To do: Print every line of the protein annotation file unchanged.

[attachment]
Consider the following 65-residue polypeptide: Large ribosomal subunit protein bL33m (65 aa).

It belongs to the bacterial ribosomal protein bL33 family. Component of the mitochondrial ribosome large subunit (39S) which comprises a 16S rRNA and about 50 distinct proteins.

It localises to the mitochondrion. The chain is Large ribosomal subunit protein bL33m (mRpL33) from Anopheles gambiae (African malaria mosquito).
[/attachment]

Consider the following 65-residue polypeptide: Large ribosomal subunit protein bL33m (65 aa).

It belongs to the bacterial ribosomal protein bL33 family. Component of the mitochondrial ribosome large subunit (39S) which comprises a 16S rRNA and about 50 distinct proteins.

It localises to the mitochondrion. The chain is Large ribosomal subunit protein bL33m (mRpL33) from Anopheles gambiae (African malaria mosquito).